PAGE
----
A lot or a little?
The parents' guide to what's in this TV show.
What parents need to know
Parents need to know that some of this generally family-friendly series' humor may not be appropriate for the very youngest viewers. Sometimes the girls seem too eager to grow up too quickly, and issues like weight gain and envy are discussed by the preteen cast members. The family arrangement is non-traditional but, in typical sitcom fashion, there's still no problem the three guys can't solve in about 30 minutes.
- Parents say
- Kids say
What's the story?
The premise of FULL HOUSE is cutesy enough: Danny Tanner (Bob Saget) is a widowed dad raising his three girls -- D.J. (Candace Cameron), Stephanie (Jodie Sweetin), and Michelle (Mary-Kate and Ashley Olsen) -- with the help of two guys, uncles Jesse (John Stamos) and Joey (Dave Coulier). You'll see the Olsen twins take their first steps into superstardom, watch Stamos charm the ladies, laugh at Coulier's slapstick antics and (possibly) chuckle at Saget's deadpan jokes.
Is it any good?
Although Full House ran from 1987-1995, it maintains a distinctly 1980s feel. The male stars sport mullets, the girls wear make-up, and the humor is zany in that un-ironic '80s way. Yes, it's cheesy, and yes, it's amazing that it was on the air for eight years -- but it shouldn't be too surprising that it's back in syndication. After all, it's quickly paced, and the jokes are usually expertly executed. To top it off, beautiful shots of San Francisco are flashed like so much eye candy. And then there are those Olsen twins -- weren't they cute? My, how time flies. ...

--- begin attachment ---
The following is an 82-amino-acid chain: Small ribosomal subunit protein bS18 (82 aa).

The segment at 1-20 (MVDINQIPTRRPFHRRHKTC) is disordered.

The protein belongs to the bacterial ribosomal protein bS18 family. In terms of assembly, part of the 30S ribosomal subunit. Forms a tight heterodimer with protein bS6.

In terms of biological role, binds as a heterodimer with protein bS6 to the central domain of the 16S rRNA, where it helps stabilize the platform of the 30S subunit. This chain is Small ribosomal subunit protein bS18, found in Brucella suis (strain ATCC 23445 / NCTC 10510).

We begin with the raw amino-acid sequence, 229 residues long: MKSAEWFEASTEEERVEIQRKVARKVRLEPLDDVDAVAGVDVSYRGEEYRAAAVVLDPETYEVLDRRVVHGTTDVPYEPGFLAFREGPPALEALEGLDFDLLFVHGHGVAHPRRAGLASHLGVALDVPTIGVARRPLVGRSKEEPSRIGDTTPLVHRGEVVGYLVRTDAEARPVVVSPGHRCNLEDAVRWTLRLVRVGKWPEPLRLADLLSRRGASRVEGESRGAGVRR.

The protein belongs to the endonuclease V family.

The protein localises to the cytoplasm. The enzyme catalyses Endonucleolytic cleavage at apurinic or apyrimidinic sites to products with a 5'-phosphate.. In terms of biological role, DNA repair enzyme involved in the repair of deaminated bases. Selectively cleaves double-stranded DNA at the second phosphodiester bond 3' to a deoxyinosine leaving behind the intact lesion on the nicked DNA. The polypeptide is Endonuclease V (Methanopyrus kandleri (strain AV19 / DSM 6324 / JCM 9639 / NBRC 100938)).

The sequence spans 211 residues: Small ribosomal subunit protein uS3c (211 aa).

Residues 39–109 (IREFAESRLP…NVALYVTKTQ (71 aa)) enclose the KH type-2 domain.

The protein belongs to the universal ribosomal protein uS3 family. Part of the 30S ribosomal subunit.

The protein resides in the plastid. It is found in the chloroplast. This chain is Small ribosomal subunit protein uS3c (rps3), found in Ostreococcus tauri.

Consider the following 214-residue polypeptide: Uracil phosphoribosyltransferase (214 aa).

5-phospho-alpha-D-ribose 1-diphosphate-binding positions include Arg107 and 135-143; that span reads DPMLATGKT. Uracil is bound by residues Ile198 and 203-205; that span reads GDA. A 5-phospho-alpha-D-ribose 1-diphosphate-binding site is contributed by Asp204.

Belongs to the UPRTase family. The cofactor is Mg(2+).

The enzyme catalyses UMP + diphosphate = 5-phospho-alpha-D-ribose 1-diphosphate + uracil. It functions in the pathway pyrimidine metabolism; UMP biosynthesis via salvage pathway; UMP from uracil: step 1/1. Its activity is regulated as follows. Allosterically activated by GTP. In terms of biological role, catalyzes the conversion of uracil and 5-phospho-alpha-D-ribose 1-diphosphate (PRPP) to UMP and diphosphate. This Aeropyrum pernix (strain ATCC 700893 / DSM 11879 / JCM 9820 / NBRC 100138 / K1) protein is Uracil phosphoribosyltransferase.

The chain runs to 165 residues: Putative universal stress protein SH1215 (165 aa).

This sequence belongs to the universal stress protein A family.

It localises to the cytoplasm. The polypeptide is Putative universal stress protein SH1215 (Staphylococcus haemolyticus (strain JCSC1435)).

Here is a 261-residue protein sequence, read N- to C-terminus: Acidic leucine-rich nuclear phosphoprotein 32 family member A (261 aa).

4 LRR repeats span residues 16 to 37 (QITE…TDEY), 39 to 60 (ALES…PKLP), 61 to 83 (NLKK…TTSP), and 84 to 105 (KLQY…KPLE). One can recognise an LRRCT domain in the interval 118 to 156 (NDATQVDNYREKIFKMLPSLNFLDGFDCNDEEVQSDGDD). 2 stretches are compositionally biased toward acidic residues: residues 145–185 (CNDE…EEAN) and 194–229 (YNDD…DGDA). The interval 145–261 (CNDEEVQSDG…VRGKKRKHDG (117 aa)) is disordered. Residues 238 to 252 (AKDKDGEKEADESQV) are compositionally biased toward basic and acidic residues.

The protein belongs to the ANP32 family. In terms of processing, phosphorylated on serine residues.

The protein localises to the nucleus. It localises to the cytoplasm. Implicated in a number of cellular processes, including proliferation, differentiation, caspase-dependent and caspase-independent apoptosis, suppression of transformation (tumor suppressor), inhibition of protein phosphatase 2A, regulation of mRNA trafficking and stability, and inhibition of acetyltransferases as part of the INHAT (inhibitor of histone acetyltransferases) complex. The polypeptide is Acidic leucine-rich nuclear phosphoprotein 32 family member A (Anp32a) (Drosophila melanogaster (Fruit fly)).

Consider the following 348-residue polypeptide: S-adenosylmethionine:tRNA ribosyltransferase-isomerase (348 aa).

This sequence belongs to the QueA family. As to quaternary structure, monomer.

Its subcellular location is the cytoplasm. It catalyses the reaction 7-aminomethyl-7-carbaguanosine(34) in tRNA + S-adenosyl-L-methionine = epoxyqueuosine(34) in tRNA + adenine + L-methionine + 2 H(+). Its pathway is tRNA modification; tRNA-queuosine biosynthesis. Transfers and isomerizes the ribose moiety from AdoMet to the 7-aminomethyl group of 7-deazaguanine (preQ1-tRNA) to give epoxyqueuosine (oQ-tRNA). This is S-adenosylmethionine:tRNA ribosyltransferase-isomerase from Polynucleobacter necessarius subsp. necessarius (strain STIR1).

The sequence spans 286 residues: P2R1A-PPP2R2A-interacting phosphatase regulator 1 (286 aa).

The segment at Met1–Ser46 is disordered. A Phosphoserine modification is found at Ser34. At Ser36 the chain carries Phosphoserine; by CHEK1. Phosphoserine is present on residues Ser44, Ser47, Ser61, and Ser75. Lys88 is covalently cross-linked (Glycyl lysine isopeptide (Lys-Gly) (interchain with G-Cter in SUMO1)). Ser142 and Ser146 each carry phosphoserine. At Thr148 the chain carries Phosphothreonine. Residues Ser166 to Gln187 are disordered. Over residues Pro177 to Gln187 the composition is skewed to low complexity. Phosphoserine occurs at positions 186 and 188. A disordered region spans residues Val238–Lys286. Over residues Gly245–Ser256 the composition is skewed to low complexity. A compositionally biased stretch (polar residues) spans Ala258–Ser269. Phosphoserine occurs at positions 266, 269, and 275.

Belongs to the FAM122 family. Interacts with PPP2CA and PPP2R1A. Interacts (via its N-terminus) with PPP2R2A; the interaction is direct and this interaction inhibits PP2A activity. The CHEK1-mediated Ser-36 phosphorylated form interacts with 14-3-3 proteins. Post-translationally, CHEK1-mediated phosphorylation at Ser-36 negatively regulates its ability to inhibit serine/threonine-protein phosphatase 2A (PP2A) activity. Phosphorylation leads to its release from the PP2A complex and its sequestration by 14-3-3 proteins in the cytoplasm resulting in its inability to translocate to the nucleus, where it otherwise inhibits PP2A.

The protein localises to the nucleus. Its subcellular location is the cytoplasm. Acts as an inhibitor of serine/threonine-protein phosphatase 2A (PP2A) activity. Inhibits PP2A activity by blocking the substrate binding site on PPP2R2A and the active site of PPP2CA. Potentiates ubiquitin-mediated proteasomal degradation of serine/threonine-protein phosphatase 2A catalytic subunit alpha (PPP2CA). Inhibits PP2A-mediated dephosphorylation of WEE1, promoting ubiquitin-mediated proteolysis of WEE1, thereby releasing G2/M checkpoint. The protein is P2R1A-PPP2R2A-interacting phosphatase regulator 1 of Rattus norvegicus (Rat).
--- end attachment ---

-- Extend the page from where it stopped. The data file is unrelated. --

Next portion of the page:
Parents may want to watch a few episodes with their kids to make certain that the jokes are age-appropriate. But overall, with its canned laughter and silly antics, Full House is a rather benign trip into a more innocent era when Saget was considered the funniest guy on television. It's not fantastic television, but in retrospect, it wasn't that bad either.
Talk to your kids about ...
Families can talk about the issues raised in each episode. Are the situations that come up on the show still relevant to today's kids?
What do kids think it would be like to grow up in a family like the Tanners? What other types of non-traditional families are your kids familiar with? Are there any advantages or disadvantages to having a less-typical family unit?
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